By Dr. Philip W. McLarty
Where were you on 9/11? I venture to say each of you could say where you were and what you were doing when you first heard the news. We all have a story to tell.
I was at the lavatory in my home in Bryan shaving and half listening to the Today Show in the bedroom. A reporter was interviewing someone on the street … something about a high-pitched sound … a low-flying airplane … a loud explosion. I washed up to take a look. The camera was focused on black smoke billowing out of the north tower of the World Trade Center. “That was no accident,” I thought to myself. Then, as I watched and listened to the report, the second plane came into view and slammed into the south tower. I stood in stunned silence: “Oh, my God!”
As FDR said about Pearl Harbor, so it’s true of 9/11: “This is a date which will live in infamy.”
A SUBSCRIBER SAYS: “Dear Dick: I really enjoy your stuff! I find it very helpful in sermon preparation and it is well worth the money. It saves a lot of research time, and time is something we all run short of. Thanks for the great work.”
Resources to inspire you — and your congregation!
GET YOUR FOUR FREE SAMPLES!
Click here for more information
The question is what have we learned – and what can we learn – from the tragic events of 9/11?
First, on September 11, 2001, we got a refresher course in the reality of evil in the world today. Before 9/11, we regarded terrorists as being like an opposing army, only without uniforms or a flag. After 9/11, we saw a distinct difference: An opposing army is guided by allegiance to a country and its ideologies, however misguided. An opposing army is motivated by the belief that its cause is just and its victory will serve a noble and lasting purpose.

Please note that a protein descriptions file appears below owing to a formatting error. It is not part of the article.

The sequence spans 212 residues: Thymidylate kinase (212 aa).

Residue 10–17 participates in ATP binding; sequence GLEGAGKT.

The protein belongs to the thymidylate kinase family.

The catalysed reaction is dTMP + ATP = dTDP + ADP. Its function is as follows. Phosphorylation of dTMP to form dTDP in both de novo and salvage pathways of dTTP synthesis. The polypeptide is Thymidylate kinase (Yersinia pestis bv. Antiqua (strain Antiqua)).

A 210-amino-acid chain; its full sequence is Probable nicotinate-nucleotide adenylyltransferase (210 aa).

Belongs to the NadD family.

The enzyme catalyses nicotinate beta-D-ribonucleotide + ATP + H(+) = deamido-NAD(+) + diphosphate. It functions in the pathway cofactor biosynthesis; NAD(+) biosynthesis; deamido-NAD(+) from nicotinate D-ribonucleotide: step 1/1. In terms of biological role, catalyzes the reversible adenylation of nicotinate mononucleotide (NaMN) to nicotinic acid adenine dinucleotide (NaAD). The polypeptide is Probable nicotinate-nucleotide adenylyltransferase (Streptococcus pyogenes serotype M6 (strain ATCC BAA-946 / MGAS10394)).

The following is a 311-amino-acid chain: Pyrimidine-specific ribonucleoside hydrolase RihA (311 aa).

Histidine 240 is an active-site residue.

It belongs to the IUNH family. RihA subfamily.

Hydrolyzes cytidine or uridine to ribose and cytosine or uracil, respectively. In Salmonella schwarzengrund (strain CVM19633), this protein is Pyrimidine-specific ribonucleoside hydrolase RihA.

Unlike enemy soldiers, terrorists are loyal to no one. They work independently, or in cells of their own choosing. They represent no particular country or ideology, except that of fear and repression. Their only mission is to strike terror in the hearts of innocent people. They have no redeeming purpose other than to disrupt and destroy the lives of others.
Have you ever heard of a humanitarian effort led by terrorists? One of my members in Bryan had two brothers working as civilian contractors building roads in Afghanistan. Their biggest problem was dodging terrorist bullets. They had to ride in armored vehicles with armed guards just to check on their worksites. Why would anyone want to stop the construction of better roads, for heaven’s sake?
Terrorists are the personification of evil. They prey on the weak. They forbid women any semblance of dignity and self-expression. They terrorize schools to keep girls from getting an education. They hide out in hospitals and mosques and use women and children as human shields. They strike indiscriminately and without warning, killing innocent bystanders more often than police officers or soldiers.